“When nothing seems to help, I go look at a stonecutter hammering away at his rock perhaps a hundred times without as much as a crack showing in it. Yet at the hundred and first blow it will split in two, and I know it was not that blow that did it, but all that had gone before.” – Jacob Riis, American Newspaper Reporter, 1849 – 1914

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7 Comments

  1. Another thoughtful post Martin. Insulting people doesn’t change minds, it makes them less likely to listen to what you’re saying. People do seem to take their religious beliefs being “attacked” as something personal. As someone who was never religious, I don’t fully understand the mechanism behind this reaction. It’s an emotional reaction and it’s difficult to discuss anything logically when you drag emotions into the equation. Most often you’re shouted down because the person has a “personal connection with god” or “god speaks to them”. It’s a difficult thing to point out fallacies when you get anger in return and “why do you hate god?”.

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  2. Very nicely put, Martin. None of us are going to change the world overnight, but each of us is contributing, in our own small way, toward making it a better place to live.

    The quote from Charles Pierce immediately reminded me of a quote from a movie.

    Archaeology is the search for fact… not truth. If it’s truth you’re looking for, Dr. Tyree’s philosophy class is right down the hall. —Professor Indiana Jones, “Indiana Jones and the Last Crusade,” 1989

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  3. For those wanting to change minds, here’s your cheat sheet…

    http://www.skepticalscience.com/Debunking-Handbook-now-freely-available-download.html

    – The Worldview Backfire Effect
    – The Overkill Backfire Effect
    – The Familiarity Backfire Effect

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  4. Really good, Martin. Unfortunately I gave it 1 star! Aagghhhhh. I pressed on the first star to drag up to 10 but it took it as 1! It screwed up a good average. Can you correct this?

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  5. Thank you, Martin! Insightful blog!
    We do change, develop – time, people, new ideas, surroundings, books, social networks :), and etc. We have to evolve, be progressive, adaptive and that means to change some ideas. The alternative is a stale existence similar to an orthodox religion way of life that is gradually dying out, it simply can’t survive. Not long ago I had the same feelings of personal beliefs, if they don’t imposed on anybody – they don’t hurt anybody. The problem is that people who are ignorant, non-curios, rational thinkers, and rather prefer being fed a chewed up false information, they play a significant role in building our society too. They are voters. And the results of their votes are politicians, lawmakers, educators, whose dangerous despicable actions are too obvious. `

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  6. Hi Martin, excellent to see this posted so soon after our Twitter discussion earlier today.

    I group some of this either under tactics or style, and this stuff is very dear to my heart. You and I were talking about how we both feel we make better Good Cops than Bad Cops.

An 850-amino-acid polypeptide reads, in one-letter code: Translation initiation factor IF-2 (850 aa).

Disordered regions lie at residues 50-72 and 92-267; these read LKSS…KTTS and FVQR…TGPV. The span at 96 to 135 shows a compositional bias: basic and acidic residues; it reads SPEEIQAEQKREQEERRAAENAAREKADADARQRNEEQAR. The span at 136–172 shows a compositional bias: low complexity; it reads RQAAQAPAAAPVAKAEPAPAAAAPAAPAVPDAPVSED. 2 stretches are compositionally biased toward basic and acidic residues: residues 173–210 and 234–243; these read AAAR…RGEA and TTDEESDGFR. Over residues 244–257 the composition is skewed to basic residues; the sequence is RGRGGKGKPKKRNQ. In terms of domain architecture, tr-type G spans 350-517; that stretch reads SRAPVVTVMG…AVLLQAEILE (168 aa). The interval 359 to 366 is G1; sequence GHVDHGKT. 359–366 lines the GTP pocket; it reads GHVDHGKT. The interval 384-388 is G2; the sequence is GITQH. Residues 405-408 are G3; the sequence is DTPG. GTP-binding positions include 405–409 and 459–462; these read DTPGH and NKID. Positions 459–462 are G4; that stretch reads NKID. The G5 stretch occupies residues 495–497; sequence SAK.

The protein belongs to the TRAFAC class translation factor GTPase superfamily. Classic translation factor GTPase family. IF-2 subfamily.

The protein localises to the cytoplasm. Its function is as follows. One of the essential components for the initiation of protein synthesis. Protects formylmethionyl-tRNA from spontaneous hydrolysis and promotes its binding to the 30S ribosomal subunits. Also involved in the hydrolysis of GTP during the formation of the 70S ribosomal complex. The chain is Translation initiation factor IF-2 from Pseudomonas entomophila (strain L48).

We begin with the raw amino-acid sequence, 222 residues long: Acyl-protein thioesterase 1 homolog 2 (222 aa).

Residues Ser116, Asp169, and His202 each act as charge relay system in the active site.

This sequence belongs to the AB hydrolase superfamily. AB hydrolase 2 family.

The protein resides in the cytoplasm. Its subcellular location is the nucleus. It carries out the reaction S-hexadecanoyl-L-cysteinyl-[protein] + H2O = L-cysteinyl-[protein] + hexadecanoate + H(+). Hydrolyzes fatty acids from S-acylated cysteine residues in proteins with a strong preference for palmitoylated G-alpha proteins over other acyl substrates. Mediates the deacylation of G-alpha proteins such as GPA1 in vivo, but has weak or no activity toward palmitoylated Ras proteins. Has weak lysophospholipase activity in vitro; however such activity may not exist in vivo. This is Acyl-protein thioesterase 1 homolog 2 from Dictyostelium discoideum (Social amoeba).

Without getting too far into it, the water under these topics runs deep. Look at how strongly people identify with what we call “beliefs”. They defend them (as you write) like they’re defending their mother… or as I’d put it, they defend them like they defend their foot or their front lawn. In fact, the mythology around defending one’s “beliefs” is woven deep into our culture… if necessary, to the death. Talk about strong attachment!

    This is one reason I prefer to set aside the word “beliefs” in favor of ideas, notions, positions, opinions, propositions, hypotheses, claims, or concepts: less freight, less mythology.

    Same with “truth”; I prefer “facts”. Or observations, observables, measurements, experiences, examples, counterexamples, phenomena, data, or information… as appropriate. (Obviously these are not direct synonyms. But sometimes we can avoid the confusion surrounding “truth” by rewording our arguments.)

    Let’s save for another day (or a link-back post), the theme that “not all bad ideas—or at least wrong ones—are harmful”.

    On that Stonecutter’s Motto: as I’ve talked about, I went from devout believer to atheist. The direct transition just took a couple days, but the groundwork for the change took months or YEARS to… let’s say I installed it in my psyche. Besides classes in Philosophy of Science, it took dozens of long conversations with a good friend who happened to be an atheist and skeptic. He turned me onto the books and ideas of Paul Kurtz, James Randi, Richard Dawkins, and others.

    Each of those chats was a stroke of the Lump Hammer.

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  7. My argumentation instructor noted that any attempt at productive discussion must take the audience spoken to into account, into the equation, and that the success, no matter the soundness, of any attempt at constructive argument depends on the willing assent of the audience, or the argument fails.

    So any effective argument must account for the reasoning and predispositions of the ones spoken to or addressed in the argument, though that doesn’t require any pandering to their beliefs’ claimed validity.

    Something else was pointed out in one of my writing class lectures: How you say something can be just as if not more important than what you say.

    Good post, Marty.